Monday, July 17, 2006

Nearly a third of ancient Egypt still uncovered
Zahi Hawass, secretary general of the Supreme Council of Antiquities in Cairo, says many ancient cities are buried under modern ones. Some prominent ancient Egyptians, including the "most beautiful, famous queen," Nefertiti, probably were buried in the Valley of the Kings, but their tombs have never been found, he says.

Since King Tutankhamen's gold-laden tomb was discovered 83 years ago, some experts have believed that the ancient burial grounds have yielded their major archaeological treasures.

But Hawass announced last month that he believes the first tomb uncovered in the Valley of the Kings in more than eight decades might have once contained the remains of Queen Kiya, Tutankhamen's mother.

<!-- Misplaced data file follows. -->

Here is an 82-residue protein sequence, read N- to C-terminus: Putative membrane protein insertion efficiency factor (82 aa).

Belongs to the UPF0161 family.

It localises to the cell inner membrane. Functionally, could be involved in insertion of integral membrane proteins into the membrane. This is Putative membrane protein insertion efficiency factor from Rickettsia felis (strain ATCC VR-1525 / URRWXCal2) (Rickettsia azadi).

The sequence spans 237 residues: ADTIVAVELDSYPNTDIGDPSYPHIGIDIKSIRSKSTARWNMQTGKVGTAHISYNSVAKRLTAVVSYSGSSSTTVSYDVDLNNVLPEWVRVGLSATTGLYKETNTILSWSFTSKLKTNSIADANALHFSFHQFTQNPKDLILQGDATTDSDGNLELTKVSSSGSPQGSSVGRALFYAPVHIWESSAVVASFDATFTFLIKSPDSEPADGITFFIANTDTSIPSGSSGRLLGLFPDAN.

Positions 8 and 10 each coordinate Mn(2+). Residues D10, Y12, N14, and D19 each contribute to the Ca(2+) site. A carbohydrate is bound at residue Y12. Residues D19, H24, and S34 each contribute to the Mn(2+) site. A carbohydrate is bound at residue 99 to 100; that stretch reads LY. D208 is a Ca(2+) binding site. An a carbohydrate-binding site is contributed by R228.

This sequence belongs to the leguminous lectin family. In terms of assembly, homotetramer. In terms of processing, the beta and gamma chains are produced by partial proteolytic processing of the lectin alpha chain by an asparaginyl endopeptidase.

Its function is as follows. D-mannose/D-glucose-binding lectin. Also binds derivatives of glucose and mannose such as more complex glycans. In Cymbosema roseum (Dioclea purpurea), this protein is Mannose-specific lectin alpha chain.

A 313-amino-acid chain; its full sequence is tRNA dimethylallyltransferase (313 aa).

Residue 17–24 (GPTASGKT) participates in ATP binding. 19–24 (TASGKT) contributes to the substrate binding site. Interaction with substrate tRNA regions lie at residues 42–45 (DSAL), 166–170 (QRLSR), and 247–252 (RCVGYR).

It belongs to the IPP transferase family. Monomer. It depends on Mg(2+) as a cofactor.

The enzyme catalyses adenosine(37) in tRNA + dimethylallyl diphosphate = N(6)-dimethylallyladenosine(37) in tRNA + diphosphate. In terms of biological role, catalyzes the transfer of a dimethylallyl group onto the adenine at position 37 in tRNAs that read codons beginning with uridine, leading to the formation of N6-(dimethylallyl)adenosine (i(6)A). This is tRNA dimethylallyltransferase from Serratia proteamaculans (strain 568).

Actually, it doesn't say much about what monuments, where they might be, etc. Hawass seems to be referring only to VoK stuff? Maybe. There is no doubt far more than 30% of archaeological material left to be uncovered since the vast majority of work done there has been on the Three T's: Tombs, Temples, and Texts. Relatively little on settlements and even less on prehistoric stuff. Plus, there is no doubt gobs of stuff buried under several meters of alluvium that will be unreachable unless the Nile dries up or begins a period of downcutting.

But, it's fun to speculate on what else might be there.